Today, Victoria Schwab stopped by A Backwards Story to give a second interview (first one here.) and give away some autographed bookmarks!
The Near Witch is beautiful, full of stunning descriptions that make readers feel as though they’re actually there. It’s been a long time since I’ve read something where the words could visually paint pictures in my head in such vibrant detail. Victoria Schwab creates her own folklore in a way that feels realistic, from bedtime stories to children’s nursery rhymes. The standalone novel has ghost-story elements as well; at times, my skin crawled from the creepiness of the descriptions. THE NEAR WITCH is fluid and builds at a steady pace, pulling readers in until it’s impossible to put the book down. The writing is so strong; it’s hard to believe this is Schwab’s debut novel. I wish there was a backlist of titles to delve into next.
This review is going to be another hard one to write. I loved, loved, loved, loved, LOVED THE NEAR WITCH. I had a feeling I would before I ever read this one, which, of course, usually leads to a big letdown. Not this time, though: My expectations were more than met. While I built it up in my mind, I didn't even--couldn't even--begin to anticipate how amazing Schwab’s talent actually is. I thought I was there in the town of Near. The visuals descriptions are so poetic and lovely that there are several passages I will return to time and again. There were times when the imagery was downright creepy, full of sinew and earth in a way that gives readers goosebumps. THE NEAR WITCH is perfect to read on an atmospheric day. I finished reading the novel on a gray, overcast, windy day. Wind plays a large part in the novel, taking on a life of its own and becoming a living, breathing character. Listening to the wind howling outside my window as I read pulled me even further into the novel. Paired with Schwab’s lifelike descriptions, I was truly there as I read.
THE NEAR WITCH takes place in the town of Near, the kind of small, uneventful town always found in a fairy tale. While the novel reads like one, it’s truly its own story, with no ties to any particular tale from the past. Schwab completely created her own world, one complete with nursery rhymes and old wives tales that lend to the creepiness of the tale. Lexi and her sister Wren grew up listening to their father tell tales of the Near witch, who supposedly lived long ago. No one believes she really existed, but when children start disappearing from their beds, Lexi slowly begins to wonder if the town has forgotten something important. No one else seems to notice the way the wind picks up at night, the strange occurrences. They’re focused on the fact that a stranger named Cole has come to Near on the eve of the disappearances and believe him to be the culprit. Even Lexi wonders, since she saw him that first night. The first visual description of Cole has him smudged around the edges and almost supernatural, bringing an eerie element to the book from the beginning. Unlike most teen novels these days that are full of insta-love, the romance between Lexi and Cole unfurls slowly, naturally, mimicking the pace of the plot. Granted, the timeframe in which they fall in love is a little fast, but there was still something very natural about it, nothing contrived. As Lexi’s questions about Cole and the mystery of who is kidnapping children grows, so does the realization that Lexi’s sister Wren is now a target. Lexi will stop at nothing to save her sister, even if it means that the guy she’s fallen for truly is what everyone in Near is saying…or even if something more supernatural has occurred.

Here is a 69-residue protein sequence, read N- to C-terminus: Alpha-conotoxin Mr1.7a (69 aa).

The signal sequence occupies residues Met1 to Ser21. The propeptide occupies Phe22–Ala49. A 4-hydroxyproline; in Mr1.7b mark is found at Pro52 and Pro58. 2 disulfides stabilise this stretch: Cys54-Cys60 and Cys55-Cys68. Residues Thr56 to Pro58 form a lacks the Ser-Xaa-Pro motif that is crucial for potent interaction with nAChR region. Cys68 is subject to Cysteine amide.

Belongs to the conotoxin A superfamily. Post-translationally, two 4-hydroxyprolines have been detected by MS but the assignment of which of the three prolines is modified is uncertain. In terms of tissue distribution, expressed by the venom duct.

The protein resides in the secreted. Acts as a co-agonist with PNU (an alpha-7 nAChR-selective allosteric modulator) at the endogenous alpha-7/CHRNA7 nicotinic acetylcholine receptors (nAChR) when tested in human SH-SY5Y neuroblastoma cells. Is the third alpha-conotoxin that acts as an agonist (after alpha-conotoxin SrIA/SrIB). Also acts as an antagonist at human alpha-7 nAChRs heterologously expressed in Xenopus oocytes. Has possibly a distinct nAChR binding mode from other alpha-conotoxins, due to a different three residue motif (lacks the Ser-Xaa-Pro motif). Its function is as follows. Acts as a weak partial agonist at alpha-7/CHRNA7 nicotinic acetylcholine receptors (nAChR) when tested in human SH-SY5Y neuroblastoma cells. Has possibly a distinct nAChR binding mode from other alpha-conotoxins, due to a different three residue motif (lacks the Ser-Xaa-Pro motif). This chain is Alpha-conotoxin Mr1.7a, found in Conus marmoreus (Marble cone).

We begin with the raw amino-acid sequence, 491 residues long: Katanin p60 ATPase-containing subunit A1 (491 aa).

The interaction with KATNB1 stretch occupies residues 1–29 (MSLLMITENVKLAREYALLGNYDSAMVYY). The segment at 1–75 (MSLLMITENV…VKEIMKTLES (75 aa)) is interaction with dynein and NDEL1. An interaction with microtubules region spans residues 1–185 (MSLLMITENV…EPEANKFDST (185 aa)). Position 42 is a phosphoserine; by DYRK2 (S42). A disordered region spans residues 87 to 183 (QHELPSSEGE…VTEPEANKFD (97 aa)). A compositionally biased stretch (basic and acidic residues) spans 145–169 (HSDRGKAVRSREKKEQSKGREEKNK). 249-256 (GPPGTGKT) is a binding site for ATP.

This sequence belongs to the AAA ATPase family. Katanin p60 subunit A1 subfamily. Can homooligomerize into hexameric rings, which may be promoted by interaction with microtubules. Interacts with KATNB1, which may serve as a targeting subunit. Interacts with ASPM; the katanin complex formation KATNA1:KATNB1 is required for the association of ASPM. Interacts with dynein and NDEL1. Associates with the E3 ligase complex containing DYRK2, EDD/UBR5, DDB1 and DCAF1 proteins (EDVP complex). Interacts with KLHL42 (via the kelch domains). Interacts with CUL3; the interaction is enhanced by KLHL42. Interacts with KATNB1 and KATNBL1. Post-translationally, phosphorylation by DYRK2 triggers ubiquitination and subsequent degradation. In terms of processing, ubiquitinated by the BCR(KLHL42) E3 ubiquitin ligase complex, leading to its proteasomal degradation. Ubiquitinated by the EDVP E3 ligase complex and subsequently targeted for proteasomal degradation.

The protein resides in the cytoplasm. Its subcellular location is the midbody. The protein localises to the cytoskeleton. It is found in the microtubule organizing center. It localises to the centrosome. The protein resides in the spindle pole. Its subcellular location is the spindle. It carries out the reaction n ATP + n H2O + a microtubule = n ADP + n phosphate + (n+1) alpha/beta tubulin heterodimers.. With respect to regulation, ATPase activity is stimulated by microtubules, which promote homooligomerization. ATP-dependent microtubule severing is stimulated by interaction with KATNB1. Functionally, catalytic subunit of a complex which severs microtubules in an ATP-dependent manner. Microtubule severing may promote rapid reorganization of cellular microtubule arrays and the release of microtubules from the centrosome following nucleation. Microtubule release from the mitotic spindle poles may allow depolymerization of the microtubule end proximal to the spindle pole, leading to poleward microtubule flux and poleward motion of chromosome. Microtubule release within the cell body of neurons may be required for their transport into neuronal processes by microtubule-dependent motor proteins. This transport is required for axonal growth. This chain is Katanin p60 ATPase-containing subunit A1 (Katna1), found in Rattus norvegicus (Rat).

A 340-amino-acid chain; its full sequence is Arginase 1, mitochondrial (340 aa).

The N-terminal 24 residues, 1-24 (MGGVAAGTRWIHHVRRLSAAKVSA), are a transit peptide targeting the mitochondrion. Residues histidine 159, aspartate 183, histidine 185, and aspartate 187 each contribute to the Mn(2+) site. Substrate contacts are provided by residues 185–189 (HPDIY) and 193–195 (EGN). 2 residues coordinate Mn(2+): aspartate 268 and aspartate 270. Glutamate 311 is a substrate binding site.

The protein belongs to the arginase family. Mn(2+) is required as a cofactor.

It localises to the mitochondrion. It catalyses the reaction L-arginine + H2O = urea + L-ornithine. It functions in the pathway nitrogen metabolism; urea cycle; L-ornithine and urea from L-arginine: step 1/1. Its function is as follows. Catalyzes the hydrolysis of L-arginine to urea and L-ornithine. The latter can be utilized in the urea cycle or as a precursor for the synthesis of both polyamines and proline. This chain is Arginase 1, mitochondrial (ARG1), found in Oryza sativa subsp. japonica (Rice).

This book is so lush and beautiful, a rare treat to be savored and not rushed through, though the mystery Schwab weaves for readers is impossible to put down. Here’s a look at some of the gorgeous description I keep referring to (though my FAVORITE description comes at the end and I refuse to list spoilers here):
[All pages from nook edition of e-arc; changes may have been made before the book launched in print]
“Outside, the night is still and streaked with silver threads of light, and the wind is breathing against the glass, a wobbling hum that causes the old wooden frame to groan.” (pg. 9)
“His form is smudged at the edges, blurring into the night on either side, as if he’s moving very fast, but it must be the weathered glass, because he’s not moving at all.” (pg. 10)
“The air around us seems to shiver, and the wind brushes cool against us. I take a sharp breath in as the wind coils around his outstretched hand. It spins faster until it looks like his fingers are bleeding into it. Then they grow thinner until I can see right through them, until there is no difference between the swirling wind and his skin.” (pg. 143)
And finally, would you like a touch of creepiness to really get you craving this book?
"She climbed up and out onto the moor.
Now her skin is really made of moor grass.
Now her blood is made of moor rain.
Now her voice is made of moor wind.
Now the Near Witch is made of moor.
And she is furious." (pg. 172)
I’ve seen the finished cover of THE NEAR WITCH and the internet image doesn’t do it justice. It has beautiful white swirly embossing that makes the curtains truly stand out and look like curtains. Those are not just random swirlies making the cover pretty, bookworms! The cover is haunting and mimics the way Lexi peers out her window, hearing the wind calling, seeing blurs of things that may or may not be there. I like the cover even more now that I’ve seen it in person, especially since it’s a little more three-dimensional than some of the other covers out there!
[This entry is part of The Story Siren's Debut Author Challenge of 2011. See how I've done so far here.]